After college I spent all of 2002 backpacking around the world, logging into Internet cafes in different cities to update my weblog about the trip. In early 2003 I'd just gotten back online in Thailand after spending a month without Internet access in Burma, and I read news of Google's acquisition of Blogger. This'll sound way geeky, but it really felt like one of those, "Where were you when ___ happened?" moments. Overnight it legitimized and validated what a small-but-growing number of people like me were doing back then - publishing and sharing our thoughts and lives on the web.
My friend Katie was working on AdWords at the time, and I emailed her right away. "Katie — lemme know when Blogger starts hiring! It doesn't matter what for — I just wanna work on it!" I'd been a Blogger user since 2000, and had just moved to my Aunt's couch in Woodside after my travels wound down (meaning: I'd spent all my cash on the road). Katie invited me to lunch at Charlie's (at the original GooglePlex), and showed me the little room in Building π where the Blogger guys were hacking away on their laptops. We bumped into Shellen in a snack room, and I interviewed with the team a few weeks later.
I joined Google in April, 2003 as a member of Blogger's Support Team — we answered lots of email tickets, and built out a fantastic Help site. I took on additional responsibility whenever I could though - Jason Goldman asked me to help with some project management, starting with our first pass at localization. I lead the testing team when Kimmy went on leave. I made lots of mocks with Biz. I helped with several acquisitions, and liaised with Karen to help with PR's corporate-blogging efforts. I represented Blogger and Google at several conferences around the world, speaking about the democratization of the web and our efforts to spread web publishing far and wide.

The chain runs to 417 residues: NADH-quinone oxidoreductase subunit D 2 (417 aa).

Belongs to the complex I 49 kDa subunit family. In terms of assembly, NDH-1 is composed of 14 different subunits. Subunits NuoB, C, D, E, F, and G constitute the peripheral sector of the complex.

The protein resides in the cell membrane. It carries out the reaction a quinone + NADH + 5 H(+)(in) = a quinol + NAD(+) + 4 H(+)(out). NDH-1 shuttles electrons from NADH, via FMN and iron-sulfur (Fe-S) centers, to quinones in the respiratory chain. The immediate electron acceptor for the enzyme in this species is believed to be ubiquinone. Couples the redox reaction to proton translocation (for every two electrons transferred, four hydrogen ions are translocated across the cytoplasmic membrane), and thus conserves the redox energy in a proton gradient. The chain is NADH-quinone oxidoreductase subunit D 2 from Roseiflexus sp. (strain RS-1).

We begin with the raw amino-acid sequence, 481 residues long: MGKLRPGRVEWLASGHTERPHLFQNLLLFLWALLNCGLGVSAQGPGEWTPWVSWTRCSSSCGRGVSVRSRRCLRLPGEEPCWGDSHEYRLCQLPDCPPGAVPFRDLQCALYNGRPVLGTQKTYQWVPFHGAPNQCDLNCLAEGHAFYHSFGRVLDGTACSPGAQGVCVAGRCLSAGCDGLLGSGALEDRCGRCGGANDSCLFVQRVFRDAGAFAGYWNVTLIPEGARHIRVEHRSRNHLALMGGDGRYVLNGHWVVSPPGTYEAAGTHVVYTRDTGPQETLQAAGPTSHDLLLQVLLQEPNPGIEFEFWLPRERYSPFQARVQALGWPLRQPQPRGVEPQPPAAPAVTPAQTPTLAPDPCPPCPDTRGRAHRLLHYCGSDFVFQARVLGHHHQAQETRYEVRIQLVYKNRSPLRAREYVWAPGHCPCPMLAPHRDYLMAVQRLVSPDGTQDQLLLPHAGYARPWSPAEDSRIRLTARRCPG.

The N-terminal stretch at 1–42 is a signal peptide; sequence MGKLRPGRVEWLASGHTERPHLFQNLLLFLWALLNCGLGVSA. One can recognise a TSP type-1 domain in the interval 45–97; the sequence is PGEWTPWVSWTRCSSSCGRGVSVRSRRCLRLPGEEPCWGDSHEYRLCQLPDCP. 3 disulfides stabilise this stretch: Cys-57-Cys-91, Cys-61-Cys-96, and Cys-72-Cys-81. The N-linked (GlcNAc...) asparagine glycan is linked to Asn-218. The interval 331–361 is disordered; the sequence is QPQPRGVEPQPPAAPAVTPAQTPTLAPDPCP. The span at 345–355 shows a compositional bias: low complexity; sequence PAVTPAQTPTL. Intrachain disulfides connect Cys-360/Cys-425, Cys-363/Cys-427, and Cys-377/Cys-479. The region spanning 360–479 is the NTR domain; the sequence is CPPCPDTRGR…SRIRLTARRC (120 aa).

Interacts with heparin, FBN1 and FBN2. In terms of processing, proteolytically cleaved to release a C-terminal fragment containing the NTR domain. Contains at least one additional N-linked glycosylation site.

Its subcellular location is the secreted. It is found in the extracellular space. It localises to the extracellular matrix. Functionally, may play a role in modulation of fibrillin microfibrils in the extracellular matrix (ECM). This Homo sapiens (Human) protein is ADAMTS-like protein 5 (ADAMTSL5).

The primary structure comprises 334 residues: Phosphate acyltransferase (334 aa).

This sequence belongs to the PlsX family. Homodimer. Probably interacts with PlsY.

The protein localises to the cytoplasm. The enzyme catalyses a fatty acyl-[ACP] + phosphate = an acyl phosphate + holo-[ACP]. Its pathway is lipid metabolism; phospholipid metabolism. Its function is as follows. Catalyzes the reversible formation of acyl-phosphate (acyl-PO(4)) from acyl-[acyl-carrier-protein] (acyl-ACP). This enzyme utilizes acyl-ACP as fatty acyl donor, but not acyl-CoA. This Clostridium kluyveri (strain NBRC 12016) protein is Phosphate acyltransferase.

I became Blogger's Product Manager after Goldman left Google in August, 2006. I'm rather atypical as far as Google PMs go — I studied Classics in the mid-west, and aside from the learning-by-doing I'd done thus far at Google, I had no prior experience with software engineering. I'm incredibly thankful to have been given this opportunity, and trusted with the role.
April, 2008 marks five years for me at Google, and it's time to move on — April 11th will be my last day working here. I've worked with an amazing group of people, and couldn't possibly list them all here. Y'all know you who are — thanks for your mentorship, excitement and energy! I'm especially proud to have been involved with a few specific projects:
- i18n: Blogger is available in 40+ localizations, including three Right-to-Left languages and transliteration in 5 Indic dialects. Given that at heart I'm a backpacker, global reach and accessibility was always near and dear to me.
- Play: an incredibly simple yet slick photo scroller, showing in real-time the photos people are sharing on their blogs. It's a fascinating way to observe humanity's pulse, as events happen at micro- and macro-levels around the world.
- OpenID: Every Blogger-hosted URL can be used as an OpenID anywhere on the web, and Blogger can accept OpenID-signed comments from any other service. Commenting is just scratching the surface of what OpenID will ultimately enable.
- ???: all the awesomely exciting stuff that's currently in the works, due to ship throughout 2008 and beyond!
Fred Brooks sums it up well:
"Not only is the end not in sight, the pace is not slackening. We have many future joys."As do Stewart Brand and Steve Jobs, as my Mom thinks I'm crazy for leaving one of the best companies the world has ever seen:
"Stay hungry, stay foolish."